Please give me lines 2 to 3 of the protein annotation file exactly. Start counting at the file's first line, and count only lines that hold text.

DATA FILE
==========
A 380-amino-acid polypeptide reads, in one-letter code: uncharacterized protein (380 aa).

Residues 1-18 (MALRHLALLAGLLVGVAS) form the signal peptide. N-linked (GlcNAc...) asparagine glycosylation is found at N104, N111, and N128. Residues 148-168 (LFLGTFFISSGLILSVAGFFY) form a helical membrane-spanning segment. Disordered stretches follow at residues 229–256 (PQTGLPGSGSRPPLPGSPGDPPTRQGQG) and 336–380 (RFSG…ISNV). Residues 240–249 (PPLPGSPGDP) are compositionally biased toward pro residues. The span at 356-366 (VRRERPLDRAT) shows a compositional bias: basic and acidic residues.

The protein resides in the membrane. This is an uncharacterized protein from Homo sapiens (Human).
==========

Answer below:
Residues 1-18 (MALRHLALLAGLLVGVAS) form the signal peptide. N-linked (GlcNAc...) asparagine glycosylation is found at N104, N111, and N128. Residues 148-168 (LFLGTFFISSGLILSVAGFFY) form a helical membrane-spanning segment. Disordered stretches follow at residues 229–256 (PQTGLPGSGSRPPLPGSPGDPPTRQGQG) and 336–380 (RFSG…ISNV). Residues 240–249 (PPLPGSPGDP) are compositionally biased toward pro residues. The span at 356-366 (VRRERPLDRAT) shows a compositional bias: basic and acidic residues.

The protein resides in the membrane. This is an uncharacterized protein from Homo sapiens (Human).